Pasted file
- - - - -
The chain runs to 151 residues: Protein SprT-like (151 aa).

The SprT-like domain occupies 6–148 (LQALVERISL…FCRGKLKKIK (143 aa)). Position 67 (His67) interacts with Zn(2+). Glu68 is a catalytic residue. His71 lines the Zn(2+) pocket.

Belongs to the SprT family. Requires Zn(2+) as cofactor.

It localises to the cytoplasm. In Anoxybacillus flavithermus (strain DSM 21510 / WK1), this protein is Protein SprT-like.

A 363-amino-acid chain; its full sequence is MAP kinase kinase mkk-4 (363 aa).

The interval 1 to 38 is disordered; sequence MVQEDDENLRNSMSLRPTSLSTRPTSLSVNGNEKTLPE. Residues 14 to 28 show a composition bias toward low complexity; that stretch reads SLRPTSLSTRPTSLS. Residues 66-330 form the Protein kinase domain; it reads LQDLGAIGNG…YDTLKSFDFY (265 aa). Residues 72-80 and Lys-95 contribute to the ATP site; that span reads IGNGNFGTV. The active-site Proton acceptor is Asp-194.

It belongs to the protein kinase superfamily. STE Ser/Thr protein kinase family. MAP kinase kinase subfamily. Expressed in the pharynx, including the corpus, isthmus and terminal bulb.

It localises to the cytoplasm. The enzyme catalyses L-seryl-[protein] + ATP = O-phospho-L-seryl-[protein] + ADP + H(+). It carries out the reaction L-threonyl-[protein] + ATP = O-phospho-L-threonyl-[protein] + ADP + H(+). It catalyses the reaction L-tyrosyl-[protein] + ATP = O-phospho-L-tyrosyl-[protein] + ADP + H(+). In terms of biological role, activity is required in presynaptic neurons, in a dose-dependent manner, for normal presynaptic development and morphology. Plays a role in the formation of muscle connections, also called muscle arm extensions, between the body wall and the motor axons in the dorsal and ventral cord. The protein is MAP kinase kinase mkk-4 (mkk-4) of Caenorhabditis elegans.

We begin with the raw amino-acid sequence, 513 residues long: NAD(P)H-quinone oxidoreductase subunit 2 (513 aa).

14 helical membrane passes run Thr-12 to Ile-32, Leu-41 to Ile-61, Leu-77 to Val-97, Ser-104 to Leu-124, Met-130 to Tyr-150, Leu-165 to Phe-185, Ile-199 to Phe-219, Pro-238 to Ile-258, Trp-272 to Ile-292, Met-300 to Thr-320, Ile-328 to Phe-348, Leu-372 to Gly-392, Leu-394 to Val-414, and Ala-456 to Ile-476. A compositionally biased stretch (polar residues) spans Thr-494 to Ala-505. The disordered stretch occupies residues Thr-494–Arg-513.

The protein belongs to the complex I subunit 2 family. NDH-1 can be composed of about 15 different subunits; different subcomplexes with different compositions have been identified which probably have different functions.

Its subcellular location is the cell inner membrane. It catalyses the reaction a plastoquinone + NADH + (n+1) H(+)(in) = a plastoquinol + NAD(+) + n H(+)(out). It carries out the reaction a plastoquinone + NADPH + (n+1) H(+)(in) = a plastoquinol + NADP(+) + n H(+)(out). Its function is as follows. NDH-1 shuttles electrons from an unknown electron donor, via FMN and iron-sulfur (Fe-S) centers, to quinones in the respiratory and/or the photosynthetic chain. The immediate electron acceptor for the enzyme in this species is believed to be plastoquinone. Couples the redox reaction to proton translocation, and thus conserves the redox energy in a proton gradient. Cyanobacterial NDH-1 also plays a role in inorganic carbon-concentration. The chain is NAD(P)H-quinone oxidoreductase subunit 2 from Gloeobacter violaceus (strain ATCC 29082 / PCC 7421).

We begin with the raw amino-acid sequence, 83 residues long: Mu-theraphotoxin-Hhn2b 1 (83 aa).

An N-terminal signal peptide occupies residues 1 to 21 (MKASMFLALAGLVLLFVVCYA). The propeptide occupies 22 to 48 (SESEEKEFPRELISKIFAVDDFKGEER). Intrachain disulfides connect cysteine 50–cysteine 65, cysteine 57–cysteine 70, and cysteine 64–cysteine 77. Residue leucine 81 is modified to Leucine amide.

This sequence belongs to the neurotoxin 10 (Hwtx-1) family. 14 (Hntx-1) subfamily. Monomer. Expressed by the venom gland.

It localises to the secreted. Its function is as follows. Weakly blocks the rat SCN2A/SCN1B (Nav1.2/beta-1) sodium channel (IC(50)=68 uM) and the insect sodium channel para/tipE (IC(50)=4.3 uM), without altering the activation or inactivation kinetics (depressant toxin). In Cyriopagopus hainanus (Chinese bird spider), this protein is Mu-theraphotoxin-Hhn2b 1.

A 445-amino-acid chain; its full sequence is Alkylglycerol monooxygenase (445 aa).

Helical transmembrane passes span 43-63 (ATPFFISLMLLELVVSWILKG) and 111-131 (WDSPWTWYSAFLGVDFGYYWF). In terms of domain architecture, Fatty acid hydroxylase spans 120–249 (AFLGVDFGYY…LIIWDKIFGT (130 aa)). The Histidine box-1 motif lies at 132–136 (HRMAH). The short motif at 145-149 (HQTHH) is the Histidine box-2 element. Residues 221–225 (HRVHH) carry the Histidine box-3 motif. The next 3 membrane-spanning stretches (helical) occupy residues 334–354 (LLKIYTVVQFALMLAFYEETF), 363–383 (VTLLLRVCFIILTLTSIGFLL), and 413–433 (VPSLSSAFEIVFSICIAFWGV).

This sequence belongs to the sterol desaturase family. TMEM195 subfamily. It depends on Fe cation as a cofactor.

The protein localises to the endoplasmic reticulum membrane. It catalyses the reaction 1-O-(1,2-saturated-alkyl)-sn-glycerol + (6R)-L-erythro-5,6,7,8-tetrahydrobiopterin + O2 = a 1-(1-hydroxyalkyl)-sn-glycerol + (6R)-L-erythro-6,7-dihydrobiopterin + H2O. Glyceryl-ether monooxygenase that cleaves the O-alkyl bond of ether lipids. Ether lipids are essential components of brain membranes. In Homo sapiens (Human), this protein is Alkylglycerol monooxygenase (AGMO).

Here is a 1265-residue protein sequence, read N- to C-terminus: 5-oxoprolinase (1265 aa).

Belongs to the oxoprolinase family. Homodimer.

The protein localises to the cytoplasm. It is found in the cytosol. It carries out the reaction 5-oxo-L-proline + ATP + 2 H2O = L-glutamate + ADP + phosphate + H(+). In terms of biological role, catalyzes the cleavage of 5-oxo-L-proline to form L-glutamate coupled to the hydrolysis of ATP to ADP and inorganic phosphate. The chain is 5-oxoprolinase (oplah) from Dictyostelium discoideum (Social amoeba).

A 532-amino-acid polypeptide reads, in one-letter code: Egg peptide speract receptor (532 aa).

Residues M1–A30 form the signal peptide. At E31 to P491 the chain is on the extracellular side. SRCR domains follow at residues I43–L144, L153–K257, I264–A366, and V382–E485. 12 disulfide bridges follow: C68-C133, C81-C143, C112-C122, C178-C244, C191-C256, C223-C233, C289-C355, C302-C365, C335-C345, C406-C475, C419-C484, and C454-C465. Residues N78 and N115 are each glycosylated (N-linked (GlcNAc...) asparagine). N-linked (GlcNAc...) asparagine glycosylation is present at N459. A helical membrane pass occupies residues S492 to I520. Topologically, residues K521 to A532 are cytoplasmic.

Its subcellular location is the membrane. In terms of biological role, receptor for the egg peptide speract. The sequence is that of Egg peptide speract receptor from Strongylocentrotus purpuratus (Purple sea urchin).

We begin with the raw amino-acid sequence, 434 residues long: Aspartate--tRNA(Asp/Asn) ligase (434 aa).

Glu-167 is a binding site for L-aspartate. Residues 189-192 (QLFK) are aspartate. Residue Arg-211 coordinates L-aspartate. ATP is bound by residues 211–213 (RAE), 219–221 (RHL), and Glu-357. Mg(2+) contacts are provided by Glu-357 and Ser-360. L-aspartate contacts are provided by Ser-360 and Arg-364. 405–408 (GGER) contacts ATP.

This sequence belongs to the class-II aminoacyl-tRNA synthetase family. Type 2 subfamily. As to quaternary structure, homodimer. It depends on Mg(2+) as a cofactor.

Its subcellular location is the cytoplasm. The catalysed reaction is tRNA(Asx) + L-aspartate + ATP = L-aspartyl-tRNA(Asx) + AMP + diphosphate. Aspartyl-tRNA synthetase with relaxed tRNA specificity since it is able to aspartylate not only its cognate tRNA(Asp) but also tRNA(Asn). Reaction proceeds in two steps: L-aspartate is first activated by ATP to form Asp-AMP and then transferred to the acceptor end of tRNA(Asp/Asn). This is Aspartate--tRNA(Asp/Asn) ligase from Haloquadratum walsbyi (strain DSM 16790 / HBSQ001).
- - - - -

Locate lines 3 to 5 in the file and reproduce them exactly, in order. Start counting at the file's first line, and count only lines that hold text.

Belongs to the SprT family. Requires Zn(2+) as cofactor.

It localises to the cytoplasm. In Anoxybacillus flavithermus (strain DSM 21510 / WK1), this protein is Protein SprT-like.

A 363-amino-acid chain; its full sequence is MAP kinase kinase mkk-4 (363 aa).